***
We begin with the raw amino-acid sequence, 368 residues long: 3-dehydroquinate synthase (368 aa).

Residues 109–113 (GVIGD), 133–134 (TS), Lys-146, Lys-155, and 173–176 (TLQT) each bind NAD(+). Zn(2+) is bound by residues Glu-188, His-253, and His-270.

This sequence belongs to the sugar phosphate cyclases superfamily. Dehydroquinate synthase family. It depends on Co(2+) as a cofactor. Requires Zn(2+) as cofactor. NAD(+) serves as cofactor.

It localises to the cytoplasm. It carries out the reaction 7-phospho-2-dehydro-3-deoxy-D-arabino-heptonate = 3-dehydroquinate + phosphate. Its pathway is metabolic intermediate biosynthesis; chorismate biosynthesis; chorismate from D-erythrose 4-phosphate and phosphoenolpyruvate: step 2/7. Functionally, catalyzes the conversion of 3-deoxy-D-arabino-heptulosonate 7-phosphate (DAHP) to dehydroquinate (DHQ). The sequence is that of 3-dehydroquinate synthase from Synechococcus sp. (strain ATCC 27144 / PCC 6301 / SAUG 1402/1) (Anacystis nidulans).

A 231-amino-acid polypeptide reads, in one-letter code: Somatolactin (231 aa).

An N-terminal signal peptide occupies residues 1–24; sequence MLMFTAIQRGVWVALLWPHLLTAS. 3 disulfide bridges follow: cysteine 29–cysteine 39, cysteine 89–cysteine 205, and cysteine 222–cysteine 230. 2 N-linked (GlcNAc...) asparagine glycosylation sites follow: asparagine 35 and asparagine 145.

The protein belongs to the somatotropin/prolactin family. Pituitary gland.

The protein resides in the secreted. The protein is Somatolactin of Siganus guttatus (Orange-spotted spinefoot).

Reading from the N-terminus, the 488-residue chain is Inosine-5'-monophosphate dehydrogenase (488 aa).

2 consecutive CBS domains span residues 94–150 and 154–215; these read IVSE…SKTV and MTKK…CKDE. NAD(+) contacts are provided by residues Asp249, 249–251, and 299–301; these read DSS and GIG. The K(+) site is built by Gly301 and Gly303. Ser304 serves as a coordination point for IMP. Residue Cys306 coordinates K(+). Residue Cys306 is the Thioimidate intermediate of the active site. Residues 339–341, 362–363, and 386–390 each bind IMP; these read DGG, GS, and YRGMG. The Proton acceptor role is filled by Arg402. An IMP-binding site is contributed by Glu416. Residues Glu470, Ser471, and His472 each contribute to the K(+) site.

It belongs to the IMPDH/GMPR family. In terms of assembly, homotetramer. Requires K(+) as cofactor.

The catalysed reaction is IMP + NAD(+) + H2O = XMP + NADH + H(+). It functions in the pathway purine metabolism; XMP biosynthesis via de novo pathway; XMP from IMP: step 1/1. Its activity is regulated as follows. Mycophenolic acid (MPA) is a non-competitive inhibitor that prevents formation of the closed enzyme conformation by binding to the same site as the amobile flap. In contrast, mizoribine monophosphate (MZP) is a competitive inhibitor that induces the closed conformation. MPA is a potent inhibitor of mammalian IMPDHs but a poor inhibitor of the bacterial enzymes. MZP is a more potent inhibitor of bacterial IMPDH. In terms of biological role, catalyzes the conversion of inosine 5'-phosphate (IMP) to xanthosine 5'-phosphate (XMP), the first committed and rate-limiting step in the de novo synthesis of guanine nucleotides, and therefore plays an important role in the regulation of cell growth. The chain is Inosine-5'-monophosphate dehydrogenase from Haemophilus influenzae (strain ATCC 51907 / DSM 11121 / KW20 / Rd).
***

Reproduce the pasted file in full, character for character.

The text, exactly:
We begin with the raw amino-acid sequence, 368 residues long: 3-dehydroquinate synthase (368 aa).

Residues 109–113 (GVIGD), 133–134 (TS), Lys-146, Lys-155, and 173–176 (TLQT) each bind NAD(+). Zn(2+) is bound by residues Glu-188, His-253, and His-270.

This sequence belongs to the sugar phosphate cyclases superfamily. Dehydroquinate synthase family. It depends on Co(2+) as a cofactor. Requires Zn(2+) as cofactor. NAD(+) serves as cofactor.

It localises to the cytoplasm. It carries out the reaction 7-phospho-2-dehydro-3-deoxy-D-arabino-heptonate = 3-dehydroquinate + phosphate. Its pathway is metabolic intermediate biosynthesis; chorismate biosynthesis; chorismate from D-erythrose 4-phosphate and phosphoenolpyruvate: step 2/7. Functionally, catalyzes the conversion of 3-deoxy-D-arabino-heptulosonate 7-phosphate (DAHP) to dehydroquinate (DHQ). The sequence is that of 3-dehydroquinate synthase from Synechococcus sp. (strain ATCC 27144 / PCC 6301 / SAUG 1402/1) (Anacystis nidulans).

A 231-amino-acid polypeptide reads, in one-letter code: Somatolactin (231 aa).

An N-terminal signal peptide occupies residues 1–24; sequence MLMFTAIQRGVWVALLWPHLLTAS. 3 disulfide bridges follow: cysteine 29–cysteine 39, cysteine 89–cysteine 205, and cysteine 222–cysteine 230. 2 N-linked (GlcNAc...) asparagine glycosylation sites follow: asparagine 35 and asparagine 145.

The protein belongs to the somatotropin/prolactin family. Pituitary gland.

The protein resides in the secreted. The protein is Somatolactin of Siganus guttatus (Orange-spotted spinefoot).

Reading from the N-terminus, the 488-residue chain is Inosine-5'-monophosphate dehydrogenase (488 aa).

2 consecutive CBS domains span residues 94–150 and 154–215; these read IVSE…SKTV and MTKK…CKDE. NAD(+) contacts are provided by residues Asp249, 249–251, and 299–301; these read DSS and GIG. The K(+) site is built by Gly301 and Gly303. Ser304 serves as a coordination point for IMP. Residue Cys306 coordinates K(+). Residue Cys306 is the Thioimidate intermediate of the active site. Residues 339–341, 362–363, and 386–390 each bind IMP; these read DGG, GS, and YRGMG. The Proton acceptor role is filled by Arg402. An IMP-binding site is contributed by Glu416. Residues Glu470, Ser471, and His472 each contribute to the K(+) site.

It belongs to the IMPDH/GMPR family. In terms of assembly, homotetramer. Requires K(+) as cofactor.

The catalysed reaction is IMP + NAD(+) + H2O = XMP + NADH + H(+). It functions in the pathway purine metabolism; XMP biosynthesis via de novo pathway; XMP from IMP: step 1/1. Its activity is regulated as follows. Mycophenolic acid (MPA) is a non-competitive inhibitor that prevents formation of the closed enzyme conformation by binding to the same site as the amobile flap. In contrast, mizoribine monophosphate (MZP) is a competitive inhibitor that induces the closed conformation. MPA is a potent inhibitor of mammalian IMPDHs but a poor inhibitor of the bacterial enzymes. MZP is a more potent inhibitor of bacterial IMPDH. In terms of biological role, catalyzes the conversion of inosine 5'-phosphate (IMP) to xanthosine 5'-phosphate (XMP), the first committed and rate-limiting step in the de novo synthesis of guanine nucleotides, and therefore plays an important role in the regulation of cell growth. The chain is Inosine-5'-monophosphate dehydrogenase from Haemophilus influenzae (strain ATCC 51907 / DSM 11121 / KW20 / Rd).